“We can measure blood volume, blood oxygenation and blood flow using suitable near-infrared techniques,” said Liguo Zhu, from China Academy of Engineering Physics.

Zhu said that “near-infrared light penetrates one to three centimetres and allows researchers to probe under the skin.”

The working of the instrument relies on the combination of the near-infrared diffuse optical spectroscopy, which analyses the light scattered from the tissues to calculate the amount of oxygen and blood within an area, and the diffuse correlation spectroscopy, which analyses fluctuation in the tissue-scattered lights to measure blood flow.

“Both techniques share the same detectors, which decreases the number of detectors compared to other instruments,” said Zhu.

“The team’s device can record a comprehensive profile of a body part’s hemodynamics, or blood circulation. Devices should measure as many ‘hemodynamic parameters’ as necessary to obtain an accurate diagnosis, as ‘the hemodynamics of stroke is complex’,” said Hua Feng, from Army Medical University.

Another advantage of the device is that it is cheap and compact, which would make more accessible to the people, and hence, help treatment, diagnosis and chances of stroke, researchers said.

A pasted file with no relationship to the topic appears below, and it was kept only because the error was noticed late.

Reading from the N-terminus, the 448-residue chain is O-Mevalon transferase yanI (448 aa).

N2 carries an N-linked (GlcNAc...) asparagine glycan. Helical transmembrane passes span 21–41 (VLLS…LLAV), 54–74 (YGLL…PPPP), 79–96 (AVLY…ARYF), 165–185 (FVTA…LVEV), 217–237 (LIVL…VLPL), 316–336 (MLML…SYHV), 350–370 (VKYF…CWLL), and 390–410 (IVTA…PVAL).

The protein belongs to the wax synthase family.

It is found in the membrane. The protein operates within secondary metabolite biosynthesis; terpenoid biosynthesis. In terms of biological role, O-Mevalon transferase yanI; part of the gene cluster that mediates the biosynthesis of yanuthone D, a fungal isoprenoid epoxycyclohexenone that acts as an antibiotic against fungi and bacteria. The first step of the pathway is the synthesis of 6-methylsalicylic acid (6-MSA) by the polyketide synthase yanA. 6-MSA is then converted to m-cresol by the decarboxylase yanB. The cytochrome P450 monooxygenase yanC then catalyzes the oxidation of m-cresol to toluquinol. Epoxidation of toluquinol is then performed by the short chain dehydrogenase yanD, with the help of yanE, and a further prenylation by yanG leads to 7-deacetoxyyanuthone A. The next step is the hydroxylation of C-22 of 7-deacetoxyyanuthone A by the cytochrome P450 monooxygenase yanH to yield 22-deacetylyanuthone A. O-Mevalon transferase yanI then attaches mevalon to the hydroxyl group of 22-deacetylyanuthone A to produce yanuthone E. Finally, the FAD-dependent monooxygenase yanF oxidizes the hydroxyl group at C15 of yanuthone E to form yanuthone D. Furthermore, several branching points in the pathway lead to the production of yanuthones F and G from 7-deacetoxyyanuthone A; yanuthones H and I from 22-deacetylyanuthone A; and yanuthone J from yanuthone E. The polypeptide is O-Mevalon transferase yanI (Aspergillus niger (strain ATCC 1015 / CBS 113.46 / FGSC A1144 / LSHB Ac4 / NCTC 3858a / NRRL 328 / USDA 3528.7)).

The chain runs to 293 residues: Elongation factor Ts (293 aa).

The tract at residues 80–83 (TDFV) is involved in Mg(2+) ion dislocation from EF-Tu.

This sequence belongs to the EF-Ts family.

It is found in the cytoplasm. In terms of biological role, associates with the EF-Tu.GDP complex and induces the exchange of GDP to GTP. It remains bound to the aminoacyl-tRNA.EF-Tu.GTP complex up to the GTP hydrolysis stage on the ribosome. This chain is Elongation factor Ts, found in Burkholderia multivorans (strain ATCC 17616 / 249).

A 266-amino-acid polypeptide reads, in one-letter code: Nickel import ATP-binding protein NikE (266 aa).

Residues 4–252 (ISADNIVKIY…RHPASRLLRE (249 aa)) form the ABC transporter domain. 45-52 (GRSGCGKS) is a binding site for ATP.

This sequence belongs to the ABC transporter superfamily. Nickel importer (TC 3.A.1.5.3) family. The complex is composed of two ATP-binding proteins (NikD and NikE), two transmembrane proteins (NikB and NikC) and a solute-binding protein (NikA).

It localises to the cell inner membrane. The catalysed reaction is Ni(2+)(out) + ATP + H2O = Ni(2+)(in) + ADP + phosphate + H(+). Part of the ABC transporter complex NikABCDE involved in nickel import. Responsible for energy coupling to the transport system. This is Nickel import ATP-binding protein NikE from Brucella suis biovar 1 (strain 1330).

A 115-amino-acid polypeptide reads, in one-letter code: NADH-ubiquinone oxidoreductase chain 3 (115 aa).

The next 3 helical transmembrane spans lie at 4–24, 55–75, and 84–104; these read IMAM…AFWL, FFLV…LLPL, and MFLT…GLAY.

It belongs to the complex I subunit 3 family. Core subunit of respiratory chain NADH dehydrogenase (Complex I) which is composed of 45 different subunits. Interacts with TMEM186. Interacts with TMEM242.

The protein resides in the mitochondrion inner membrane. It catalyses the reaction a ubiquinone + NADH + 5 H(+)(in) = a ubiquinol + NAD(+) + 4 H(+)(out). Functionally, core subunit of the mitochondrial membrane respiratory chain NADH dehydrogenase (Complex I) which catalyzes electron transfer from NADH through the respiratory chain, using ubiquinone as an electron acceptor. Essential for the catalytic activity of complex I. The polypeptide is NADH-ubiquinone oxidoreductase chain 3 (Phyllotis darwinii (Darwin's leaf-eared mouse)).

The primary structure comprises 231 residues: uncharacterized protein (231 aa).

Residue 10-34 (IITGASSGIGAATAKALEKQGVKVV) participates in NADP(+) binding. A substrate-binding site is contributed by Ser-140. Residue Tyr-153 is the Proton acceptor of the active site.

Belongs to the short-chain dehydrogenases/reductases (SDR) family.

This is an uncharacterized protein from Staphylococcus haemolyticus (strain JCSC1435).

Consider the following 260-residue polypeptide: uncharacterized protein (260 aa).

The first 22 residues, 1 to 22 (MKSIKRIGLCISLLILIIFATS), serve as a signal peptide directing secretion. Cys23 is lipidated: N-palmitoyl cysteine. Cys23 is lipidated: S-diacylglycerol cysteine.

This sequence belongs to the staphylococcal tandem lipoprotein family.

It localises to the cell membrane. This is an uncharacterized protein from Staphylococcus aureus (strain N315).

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Parineeti ‘still learning’ to play badminton

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Actress Parineeti Chopra has not started shooting for ‘Saina’ yet and says she is still learning how to play badminton.

Parineeti on Thursday said that the shooting for the biopic will commence in October.

“Hi everyone, we have not started the shoot of ‘Saina’ yet. I am still learning how to play Badminton! We will start in October once I get better at it! Four months to go,” she tweeted.

 

Parineeti had replaced actress Shraddha Kapoor in the Saina Nehwal biopic, which is being directed by Amole Gupte.

She will next be seen in ‘Jabariya Jodi’ along with actor Sidharth Malhotra. The film is scheduled for release on August 2. Directed by Prashant Singh, ‘Jabariya Jodi’ is based on ‘Pakadwa Vivah’ (forced marriage), which was once rampant in Bihar.